Hong Kong will be the loser as the Sino-U.S. Cold War intensifies. The two new leaders sent by Beijing are determined to pass Article 23, whatever the price, and are ready to arrest thousands more people and disqualify members of LegCo, if necessary.
Relations between Beijing and Washington will deteriorate for the rest of the year, giving Washington less bargaining power and ability to influence events here.
Fearful that he will lose re-election in November, President Donald Trump has chosen to make China responsible for the Covid 19 pandemic. The U.S. death toll will exceed 200,000. Unemployment has already reached levels not seen since the Great Depression. To deflect blame for this catastrophe, Trump desperately needs a scapegoat.
China is fighting back. It blames Trump for his lack of preparation and chaotic management of the virus. It contrasts that with the effective lockdown enforced in China and its generosity in providing medical personnel and equipment to countries around the world.
The conflict has nothing to do with Hong Kong – but Beijing says that the U.S. is using the city as part of its global campaign to "attack" and "contain" China.
This month U.S. Secretary of State Mike Pompeo accused Beijing of departing from the "one country, two systems" principle and that national security legislation here would breach that principle.
"These remarks are a serious violation of international law," replied the Central Government's Liaison Office (CGLO). "They are another example of the brutal interference by external forces in China's internal affairs."
Over the last month, the role of the CGLO has changed dramatically. It overruled the Hong Kong government, which initially said that, under Article 22 of the Basic Law, the CGLO had no right to interfere in the internal affairs of the SAR.
Then it oversaw a cabinet reshuffle which saw five ministers changed. Since then, it has issued strong statements on subjects that were previously the purview of the Hong Kong government. Beijing has changed the policy it followed for the first 23 years after the handover.
This dramatic change is the result of the appointment of Luo Huining as director of the CGLO in January and Xia Baolong as director of the Hong Kong and Macau Affairs office in February. Loyalists of President Xi Jinping, they have no experience of Hong Kong affairs, few personal links here and do not speak English or Cantonese.
Their mandate is to implement Xi's instructions, which include passage of Article 23, creation of a LegCo that functions efficiently and follows Beijing's directives and the ending of street protests.
At the end of April, Xia met Carrie Lam in Shenzhen and instructed her to pass Article 23. He told her that Hong Kong could become a loophole in China's national security. Tam Yiu-chung, Hong Kong's sole representative to the National People's Congress, said on May 3 that Article 23 should be passed no later than August 2021.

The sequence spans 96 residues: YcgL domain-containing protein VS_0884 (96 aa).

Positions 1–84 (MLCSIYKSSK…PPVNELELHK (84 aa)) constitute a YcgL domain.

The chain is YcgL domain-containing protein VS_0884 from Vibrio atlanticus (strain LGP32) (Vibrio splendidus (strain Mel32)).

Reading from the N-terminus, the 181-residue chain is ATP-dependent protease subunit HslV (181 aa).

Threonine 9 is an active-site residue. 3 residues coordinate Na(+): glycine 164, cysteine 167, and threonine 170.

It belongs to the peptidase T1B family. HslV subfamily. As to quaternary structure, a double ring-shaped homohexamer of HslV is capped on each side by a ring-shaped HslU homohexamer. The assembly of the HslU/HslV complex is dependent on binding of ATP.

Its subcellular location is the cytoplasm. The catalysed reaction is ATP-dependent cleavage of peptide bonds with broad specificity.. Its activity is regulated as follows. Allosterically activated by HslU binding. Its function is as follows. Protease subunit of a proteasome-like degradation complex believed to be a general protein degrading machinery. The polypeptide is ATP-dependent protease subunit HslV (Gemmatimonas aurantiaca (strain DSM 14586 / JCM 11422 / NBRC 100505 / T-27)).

Luo and Xia do not care that the large majority of Hong Kong people oppose Article 23 and have expressed their opposition many times. Their responsibility is to get the bill passed. The better option is for LegCo to pass it. They will do their best to disqualify legislators, sitting or potential, whom they consider disloyal, before the September election.
If the election produces a chamber controlled by the Democrats, they may dissolve LegCo and replace it with a provisional one.
The other option, if LegCo cannot pass the bill, is for the NPC Standing Committee to make an interpretation, as it is allowed to do under Article 158 of the Basic Law.
All this will result in rising social conflict for the rest of the year, on and off the streets, between a large portion of the population and the government. Luo and Xia will not accept any demands of the protestors. Their response will be the police and mass arrests, as in the mainland. The police can limit permission for legal assemblies. The democrats may call for a general strike.
The United States and other foreign countries can influence these events in only a minor way. As the Sino-US Cold War worsens and their two economies "decouple", Washington has less and less bargaining power. Beijing will ignore its protests and present them as part of a global "anti-China conspiracy".
The big winner in this new Cold War is Taiwan. Never since 1979 have relations been so close with the United States. The U.S. military is increasingly active in the air and seas around Taiwan, a display of support for the island. Trump is strongly supporting Taiwan's application to rejoin the World Health Organisation.
But the U.S. cannot help Hong Kong people in the same way.
As the proverb says: "When two elephants fight, it is the grass that suffers".